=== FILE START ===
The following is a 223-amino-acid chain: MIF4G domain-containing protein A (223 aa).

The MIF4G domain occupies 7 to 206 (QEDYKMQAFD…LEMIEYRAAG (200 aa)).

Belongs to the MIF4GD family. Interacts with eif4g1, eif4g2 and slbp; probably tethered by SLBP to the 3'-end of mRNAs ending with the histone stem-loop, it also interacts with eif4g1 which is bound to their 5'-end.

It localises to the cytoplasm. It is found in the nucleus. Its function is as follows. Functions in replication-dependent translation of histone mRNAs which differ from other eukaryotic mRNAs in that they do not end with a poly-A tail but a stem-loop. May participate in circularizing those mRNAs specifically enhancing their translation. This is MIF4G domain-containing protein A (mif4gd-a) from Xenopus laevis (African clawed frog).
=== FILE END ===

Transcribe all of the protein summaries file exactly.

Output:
The following is a 223-amino-acid chain: MIF4G domain-containing protein A (223 aa).

The MIF4G domain occupies 7 to 206 (QEDYKMQAFD…LEMIEYRAAG (200 aa)).

Belongs to the MIF4GD family. Interacts with eif4g1, eif4g2 and slbp; probably tethered by SLBP to the 3'-end of mRNAs ending with the histone stem-loop, it also interacts with eif4g1 which is bound to their 5'-end.

It localises to the cytoplasm. It is found in the nucleus. Its function is as follows. Functions in replication-dependent translation of histone mRNAs which differ from other eukaryotic mRNAs in that they do not end with a poly-A tail but a stem-loop. May participate in circularizing those mRNAs specifically enhancing their translation. This is MIF4G domain-containing protein A (mif4gd-a) from Xenopus laevis (African clawed frog).